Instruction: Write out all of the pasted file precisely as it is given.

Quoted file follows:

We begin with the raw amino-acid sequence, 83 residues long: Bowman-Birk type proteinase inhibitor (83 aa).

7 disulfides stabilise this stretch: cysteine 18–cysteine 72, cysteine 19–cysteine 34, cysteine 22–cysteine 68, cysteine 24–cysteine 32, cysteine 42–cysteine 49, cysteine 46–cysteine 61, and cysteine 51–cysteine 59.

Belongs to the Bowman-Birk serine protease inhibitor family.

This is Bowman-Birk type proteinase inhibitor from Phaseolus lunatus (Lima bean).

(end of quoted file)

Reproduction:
We begin with the raw amino-acid sequence, 83 residues long: Bowman-Birk type proteinase inhibitor (83 aa).

7 disulfides stabilise this stretch: cysteine 18–cysteine 72, cysteine 19–cysteine 34, cysteine 22–cysteine 68, cysteine 24–cysteine 32, cysteine 42–cysteine 49, cysteine 46–cysteine 61, and cysteine 51–cysteine 59.

Belongs to the Bowman-Birk serine protease inhibitor family.

This is Bowman-Birk type proteinase inhibitor from Phaseolus lunatus (Lima bean).